For this month’s Collection Blog post, and to continue our ever-growing effort to call attention to works and resources centered around the voices of BIPOC authors, the Collection Development Department is highlighting Reveal Digital.
With collections on topics like student activism, prison newspapers, and alternative press publications, Reveal Digital focuses on giving a platform for the voices of underrepresented communities. The content is compiled and digitized from a variety of libraries, collectors, historical societies, and museums, and is curated into collections addressing particular historical topics or themes related to diversity and protest. Reveal Digital collections are crowdfunded by libraries across the country, including our library. A couple of years ago our Collections Steering Committee contributed to the Documenting White Supremacy and its Opponents in the 1920s collection. All materials are also open access through JSTOR, meaning they are freely available to anyone once they hit their fundraising goal.
All of Reveal Digital’s collections present primary sources that address important social issues interwoven with the voices of those who experienced them first hand. For example, their collection Independent Voices features perspectives of dissident writers in the later half of the 20th-century. With almost 20,000 items of content available, this project contains newspapers, magazines, periodicals, and journals from Native Americans, student radicals, Black Power advocates, LGBT activists, and more. After navigating to the collection’s home page, users can browse materials grouped by smaller categories so readers can select a particular topic that interests them, such as the Latino series with well over a thousand Chicano press newspapers covering key issues such as voter rights and criminal justice.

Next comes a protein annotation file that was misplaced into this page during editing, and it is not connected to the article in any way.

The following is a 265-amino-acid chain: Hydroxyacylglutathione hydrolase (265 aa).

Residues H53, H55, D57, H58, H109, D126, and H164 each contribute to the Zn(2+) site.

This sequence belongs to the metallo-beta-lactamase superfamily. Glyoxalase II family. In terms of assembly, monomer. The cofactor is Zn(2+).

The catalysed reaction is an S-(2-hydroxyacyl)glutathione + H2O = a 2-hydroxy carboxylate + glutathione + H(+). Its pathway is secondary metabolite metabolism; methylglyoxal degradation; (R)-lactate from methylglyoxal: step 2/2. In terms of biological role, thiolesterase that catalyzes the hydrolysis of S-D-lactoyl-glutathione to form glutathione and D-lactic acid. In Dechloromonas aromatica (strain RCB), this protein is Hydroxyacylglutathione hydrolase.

Some of Reveal Digital’s collections are part of their Diversity and Dissent Fund, a thematic, multi-year fund that supports the ongoing collection and digitization of collections like their American Prison Newspapers, 1800-2020: Voices from the Inside, which our library is contributing to in the coming weeks. Spanning over 200 years, this collection contains over 450 newspapers published within prisons by incarcerated people. Once Reveal Digital’s Diversity and Dissent Fund reaches its target goal, collections like this will be available open access to everyone. But in the meantime, keep checking the DePaul Library News homepage for collections updates on new resources and upcoming access to wonderful collections like American Prison Newspapers from Reveal Digital.